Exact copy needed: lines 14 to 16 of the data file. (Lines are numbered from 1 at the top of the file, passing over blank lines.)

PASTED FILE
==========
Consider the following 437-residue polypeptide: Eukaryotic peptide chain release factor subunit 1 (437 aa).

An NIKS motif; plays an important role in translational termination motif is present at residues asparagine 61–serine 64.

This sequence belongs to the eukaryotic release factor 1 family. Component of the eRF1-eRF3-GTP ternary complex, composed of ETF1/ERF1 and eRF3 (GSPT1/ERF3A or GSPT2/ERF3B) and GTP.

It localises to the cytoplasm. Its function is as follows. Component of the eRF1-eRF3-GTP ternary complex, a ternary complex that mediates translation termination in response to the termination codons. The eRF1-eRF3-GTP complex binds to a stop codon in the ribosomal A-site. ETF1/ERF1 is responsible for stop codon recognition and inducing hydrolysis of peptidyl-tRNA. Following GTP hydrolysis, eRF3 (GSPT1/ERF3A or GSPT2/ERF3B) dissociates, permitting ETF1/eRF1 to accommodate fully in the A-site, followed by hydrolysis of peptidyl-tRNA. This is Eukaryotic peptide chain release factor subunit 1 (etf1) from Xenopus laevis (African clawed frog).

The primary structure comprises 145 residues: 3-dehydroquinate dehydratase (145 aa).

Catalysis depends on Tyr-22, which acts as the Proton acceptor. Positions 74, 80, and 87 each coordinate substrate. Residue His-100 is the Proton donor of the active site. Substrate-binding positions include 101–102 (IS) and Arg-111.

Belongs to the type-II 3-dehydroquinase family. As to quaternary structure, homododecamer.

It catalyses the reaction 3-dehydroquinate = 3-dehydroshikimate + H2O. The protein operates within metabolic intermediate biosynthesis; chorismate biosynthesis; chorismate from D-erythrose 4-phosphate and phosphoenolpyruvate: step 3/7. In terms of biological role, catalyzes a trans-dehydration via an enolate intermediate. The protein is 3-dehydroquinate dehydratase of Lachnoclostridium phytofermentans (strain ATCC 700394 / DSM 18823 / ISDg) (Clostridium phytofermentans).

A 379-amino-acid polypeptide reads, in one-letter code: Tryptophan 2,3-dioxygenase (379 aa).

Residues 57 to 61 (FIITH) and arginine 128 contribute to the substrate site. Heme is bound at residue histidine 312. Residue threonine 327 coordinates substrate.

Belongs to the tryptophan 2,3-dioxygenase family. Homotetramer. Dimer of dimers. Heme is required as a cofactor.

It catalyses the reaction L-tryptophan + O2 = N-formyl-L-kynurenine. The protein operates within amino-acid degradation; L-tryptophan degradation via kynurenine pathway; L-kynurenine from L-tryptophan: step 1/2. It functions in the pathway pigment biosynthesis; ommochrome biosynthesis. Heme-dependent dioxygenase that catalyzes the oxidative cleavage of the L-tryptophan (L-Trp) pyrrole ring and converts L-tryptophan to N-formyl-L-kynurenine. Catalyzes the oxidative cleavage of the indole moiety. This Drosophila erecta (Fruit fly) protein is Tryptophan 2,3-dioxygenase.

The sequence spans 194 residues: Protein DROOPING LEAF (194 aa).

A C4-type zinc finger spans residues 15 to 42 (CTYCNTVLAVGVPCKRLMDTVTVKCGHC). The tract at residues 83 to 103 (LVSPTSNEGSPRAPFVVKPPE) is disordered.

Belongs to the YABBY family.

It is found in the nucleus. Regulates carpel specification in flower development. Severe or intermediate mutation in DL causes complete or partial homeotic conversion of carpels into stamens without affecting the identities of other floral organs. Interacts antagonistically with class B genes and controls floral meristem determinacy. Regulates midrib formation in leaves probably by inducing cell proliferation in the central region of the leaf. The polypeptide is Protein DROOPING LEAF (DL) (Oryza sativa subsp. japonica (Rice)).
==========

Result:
A C4-type zinc finger spans residues 15 to 42 (CTYCNTVLAVGVPCKRLMDTVTVKCGHC). The tract at residues 83 to 103 (LVSPTSNEGSPRAPFVVKPPE) is disordered.

Belongs to the YABBY family.

It is found in the nucleus. Regulates carpel specification in flower development. Severe or intermediate mutation in DL causes complete or partial homeotic conversion of carpels into stamens without affecting the identities of other floral organs. Interacts antagonistically with class B genes and controls floral meristem determinacy. Regulates midrib formation in leaves probably by inducing cell proliferation in the central region of the leaf. The polypeptide is Protein DROOPING LEAF (DL) (Oryza sativa subsp. japonica (Rice)).